The Rise of CBD
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CBD stands for cannabidiol, an ingredient made from hemp plant extract – and public interest is growing fast. It’s estimated that the number of British consumers using CBD products has quadrupled over a two-year period to half a million (Cannabis Trades Association). Gummy sweets, gin, honey sticks, hummus, chocolate spread and ice cream are just a few CBD-infused foods we’ve spotted.
WHO STOCKS THEM?
Independents. Health food shops, smaller grocery stores, cafés, vape shops, pharmacies and online retailers. Planet Organic first sold CBD oil in 2016 and now carries 120 CBD food and drink lines. In Dorset, Joe Drennan of Spill the Beans has been selling CBD tea, chocolate and apple juice for a year and oils for two years.
I’VE SEEN THE CBD OIL DROPPERS…
The most popular way to take CBD is as a food supplement, a few drops under the tongue each morning. This is how cafés offer a CBD shot in your drink – perhaps CBD-infused tea at James’ Café Bistro, Leicester or a CBD shake at White Wolf Yoga Kitchen, Liverpool.
IT’S CANNABIS, RIGHT? SO IT GETS ME HIGH?
No. Marijuana gets you high because it contains high levels of the psychoactive ingredient THC (tetrahydrocannabinol). Think of CBD as marijuana’s well-behaved cousin; CBD-infused products contain only trace amounts of THC, the legal limit being 0.2%. While CBD is not ‘psychotropic’, it does affect cognitive functions. There’s anecdotal evidence it alleviates anxiety, lifts mood, relieves chronic pain and reduces insomnia.
YOU CAN GET CANNABIS ON THE NHS. TRUE OR FALSE?
True. The National Institute for Health and Care Excellence (NICE) has approved a small number of products (CBD and THC) classified as medicines. There is also a minute number of unlicensed ‘specials’ which a GP may prescribe at their discretion for anything from chronic pain to epilepsy.
WHAT ARE THE MAIN BARRIERS TO CBD SALES?
Fear and lack of knowledge (yours and the customer’s), confusing regulation and the high cost of good products. Quality varies enormously. A survey by the Centre for Medicinal Cannabis found more than half of the most popular CBD oils sold in Britain don’t contain the level of CBD promised, and one contained none at all.
WHAT ABOUT THE LEGAL SIDE?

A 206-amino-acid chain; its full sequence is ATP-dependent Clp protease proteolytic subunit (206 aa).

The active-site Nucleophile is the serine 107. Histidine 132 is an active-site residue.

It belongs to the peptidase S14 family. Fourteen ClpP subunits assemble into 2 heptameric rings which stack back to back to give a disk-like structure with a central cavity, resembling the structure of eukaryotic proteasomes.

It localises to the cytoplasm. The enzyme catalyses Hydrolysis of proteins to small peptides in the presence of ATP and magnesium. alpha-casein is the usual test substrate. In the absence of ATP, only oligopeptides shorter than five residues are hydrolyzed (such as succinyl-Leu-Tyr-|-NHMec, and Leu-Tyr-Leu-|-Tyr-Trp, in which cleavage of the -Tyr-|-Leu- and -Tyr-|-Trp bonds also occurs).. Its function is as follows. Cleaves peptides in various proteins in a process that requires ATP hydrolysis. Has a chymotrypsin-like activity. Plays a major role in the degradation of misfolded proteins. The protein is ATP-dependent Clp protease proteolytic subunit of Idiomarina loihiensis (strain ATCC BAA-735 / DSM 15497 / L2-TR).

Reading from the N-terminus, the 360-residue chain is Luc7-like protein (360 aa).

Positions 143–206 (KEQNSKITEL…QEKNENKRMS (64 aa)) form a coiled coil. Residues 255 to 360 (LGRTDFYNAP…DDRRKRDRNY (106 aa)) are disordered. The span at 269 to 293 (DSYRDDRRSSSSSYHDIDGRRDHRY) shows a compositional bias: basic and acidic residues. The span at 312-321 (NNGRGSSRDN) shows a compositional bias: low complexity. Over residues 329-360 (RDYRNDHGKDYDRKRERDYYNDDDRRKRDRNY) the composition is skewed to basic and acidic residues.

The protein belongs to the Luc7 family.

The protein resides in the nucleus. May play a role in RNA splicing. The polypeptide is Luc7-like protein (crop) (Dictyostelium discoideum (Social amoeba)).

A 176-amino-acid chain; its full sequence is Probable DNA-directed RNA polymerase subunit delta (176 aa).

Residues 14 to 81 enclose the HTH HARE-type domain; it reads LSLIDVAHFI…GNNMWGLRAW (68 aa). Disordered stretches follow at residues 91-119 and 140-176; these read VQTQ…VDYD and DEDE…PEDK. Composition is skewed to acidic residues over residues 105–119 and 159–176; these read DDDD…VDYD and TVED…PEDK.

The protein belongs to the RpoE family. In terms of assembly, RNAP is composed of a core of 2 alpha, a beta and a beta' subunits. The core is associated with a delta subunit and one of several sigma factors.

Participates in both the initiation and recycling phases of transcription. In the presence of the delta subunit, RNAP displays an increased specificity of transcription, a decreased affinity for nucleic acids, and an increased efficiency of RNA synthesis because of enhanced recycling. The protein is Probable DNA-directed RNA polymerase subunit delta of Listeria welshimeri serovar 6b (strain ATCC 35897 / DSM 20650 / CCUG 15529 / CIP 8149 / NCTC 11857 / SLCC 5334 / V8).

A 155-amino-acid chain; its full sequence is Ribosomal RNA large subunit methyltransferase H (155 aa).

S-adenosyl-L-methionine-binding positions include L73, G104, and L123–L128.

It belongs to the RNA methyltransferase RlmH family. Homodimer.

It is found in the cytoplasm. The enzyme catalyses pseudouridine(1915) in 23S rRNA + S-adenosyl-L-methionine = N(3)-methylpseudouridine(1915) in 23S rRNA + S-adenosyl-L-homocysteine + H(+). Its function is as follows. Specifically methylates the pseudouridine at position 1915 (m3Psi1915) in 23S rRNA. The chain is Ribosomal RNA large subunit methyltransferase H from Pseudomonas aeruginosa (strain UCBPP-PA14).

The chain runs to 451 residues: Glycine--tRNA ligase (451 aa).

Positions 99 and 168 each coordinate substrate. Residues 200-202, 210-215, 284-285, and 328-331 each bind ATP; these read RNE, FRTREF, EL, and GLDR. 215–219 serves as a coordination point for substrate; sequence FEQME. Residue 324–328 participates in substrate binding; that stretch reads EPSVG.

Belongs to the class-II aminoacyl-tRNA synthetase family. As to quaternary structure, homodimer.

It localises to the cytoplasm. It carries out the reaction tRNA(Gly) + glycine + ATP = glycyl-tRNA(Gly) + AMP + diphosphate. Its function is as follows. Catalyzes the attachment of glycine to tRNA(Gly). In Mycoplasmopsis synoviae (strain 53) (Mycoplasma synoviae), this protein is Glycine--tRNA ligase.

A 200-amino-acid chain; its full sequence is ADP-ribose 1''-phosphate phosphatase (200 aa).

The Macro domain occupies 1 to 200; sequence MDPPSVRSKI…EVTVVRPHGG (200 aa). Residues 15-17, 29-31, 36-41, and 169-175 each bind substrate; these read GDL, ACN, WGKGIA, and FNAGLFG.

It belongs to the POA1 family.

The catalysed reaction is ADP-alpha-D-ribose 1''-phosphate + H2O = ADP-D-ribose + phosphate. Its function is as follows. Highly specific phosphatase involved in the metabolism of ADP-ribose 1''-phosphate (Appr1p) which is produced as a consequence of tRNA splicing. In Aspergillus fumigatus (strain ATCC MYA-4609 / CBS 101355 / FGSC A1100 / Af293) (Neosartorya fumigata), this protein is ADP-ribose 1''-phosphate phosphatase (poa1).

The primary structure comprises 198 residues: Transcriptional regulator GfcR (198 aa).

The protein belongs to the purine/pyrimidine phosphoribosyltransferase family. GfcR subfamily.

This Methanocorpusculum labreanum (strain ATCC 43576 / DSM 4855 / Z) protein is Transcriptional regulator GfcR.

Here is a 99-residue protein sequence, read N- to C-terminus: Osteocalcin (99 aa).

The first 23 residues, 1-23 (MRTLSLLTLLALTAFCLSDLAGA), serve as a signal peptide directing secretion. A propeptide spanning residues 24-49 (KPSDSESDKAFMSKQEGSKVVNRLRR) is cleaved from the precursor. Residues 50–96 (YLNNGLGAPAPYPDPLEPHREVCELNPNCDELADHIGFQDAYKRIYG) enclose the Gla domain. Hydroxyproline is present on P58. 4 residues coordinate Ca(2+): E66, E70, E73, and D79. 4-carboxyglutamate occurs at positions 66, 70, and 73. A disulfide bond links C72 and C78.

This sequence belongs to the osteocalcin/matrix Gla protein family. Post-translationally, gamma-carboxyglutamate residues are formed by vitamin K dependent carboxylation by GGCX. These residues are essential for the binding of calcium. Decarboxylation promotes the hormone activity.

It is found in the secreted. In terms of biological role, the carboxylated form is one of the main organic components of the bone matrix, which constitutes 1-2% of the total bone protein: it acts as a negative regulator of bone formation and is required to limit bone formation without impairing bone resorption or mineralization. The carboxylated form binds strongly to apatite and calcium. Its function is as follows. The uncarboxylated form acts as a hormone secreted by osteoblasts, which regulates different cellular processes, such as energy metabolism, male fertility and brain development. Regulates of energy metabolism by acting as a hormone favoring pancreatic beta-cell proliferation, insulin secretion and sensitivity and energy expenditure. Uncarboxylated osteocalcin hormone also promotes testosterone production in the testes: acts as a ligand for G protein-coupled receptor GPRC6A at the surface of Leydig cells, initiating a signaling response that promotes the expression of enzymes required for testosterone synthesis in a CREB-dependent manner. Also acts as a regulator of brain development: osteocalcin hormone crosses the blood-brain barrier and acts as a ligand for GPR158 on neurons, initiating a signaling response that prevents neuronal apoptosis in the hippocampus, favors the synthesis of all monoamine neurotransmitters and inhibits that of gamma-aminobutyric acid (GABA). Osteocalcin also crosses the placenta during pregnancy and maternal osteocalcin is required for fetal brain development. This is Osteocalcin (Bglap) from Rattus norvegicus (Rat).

You may not give out medical advice or advertise CBD edibles on social media. They are classed as novel foods and makers need a novel food authorisation.
£30 FOR A SMALL TIN OF CBD MINTS. £2.95 FOR AN OAT BAR. £15 FOR SIX MARSHMALLOWS! WHY SO EXPENSIVE?
It costs a lot to bring a product to market because makers have to prove products have been tested by an independent, accredited lab. Scan the QR code on the packaging with your phone to see the makers’ certificate of analysis (COA) on their website. Cannabis growing must be secure and the CBD has to be extracted, making sure there’s no THC. Bona fide manufacturers also pay for organic and novel food certification.
WHEN A TEAM FROM THE GUARDIAN WEEKEND NEWSPAPER TRIED A RANGE OF PRODUCTS, THEY MENTIONED ‘AFTERTASTE’ A LOT. JUST HOW PALATABLE IS CBD?
It’s naturally bitter but if you overrefine oils to improve taste, you can lose efficacy and health benefits. Trend Watch enjoyed the grassy back-note in The London Botanists chocolate, but some may not.
I POLLED MY CUSTOMERS ON SOCIAL MEDIA AND THEY WANT CBD. HOW CAN I MAKE THE MOST OF THIS TREND?
Educate yourself – no mean task. You’ll learn about broad spectrum oils, terpenes, phytocannabinoids and isolates. Most manufacturers provide leaflets but as Joe Drennan warns, “Everyone says their product is best.” Insist on quality and purity. Does their supplier use one of only three European labs accredited and certified for cannabinoid detection and quantification and can they verify results?
WHOSE PRODUCTS SHOULD I BUY?
CBD edibles make fabulous gifts for wellness-focused customers. Spill the Beans found The London Botanists chocolate bars sold well. The Naturalis teas, The Marshmallowist’s grapefruit treats, OTO bitters for drinks and cocktails and Nooro CBD oat bars are also worth a go. Olives Et Al and Goodbody Botanicals have launched the first UK range of culinary CBD extra virgin oils, £20 for 250ml. CBD is tailor-made for functional sparkling drinks with sexy, illicit-sounding names and psychedelic packaging. Look out for Green Monkey, 420 and Leaf Life.
WILL THE TREND LAST?
Yes, because it isn’t just middle class, trend-setting millennials with anxiety who’re consuming, but also working class baby-boomers with arthritis. Most buy online and could welcome a knowledgeable local source. The best evidence now available confirms that pure CBD is not addictive and presents no health risks from sustained use. But there’s regulation to sort out and much more research to be done. While the supermarkets await more clarity, there’s a golden window of opportunity for indies to supply this niche product.
Planet Organic buying director, Al Overton, says, “As a supplement, CBD is probably here to stay, but it’s early days for edibles. Let’s see how the market settles down.”
The Rise of CBD Free digital copy Get Speciality Food magazine delivered to your inbox FREE CBD stands for cannabidiol, an ingredient made from hemp plant extract – and public interest is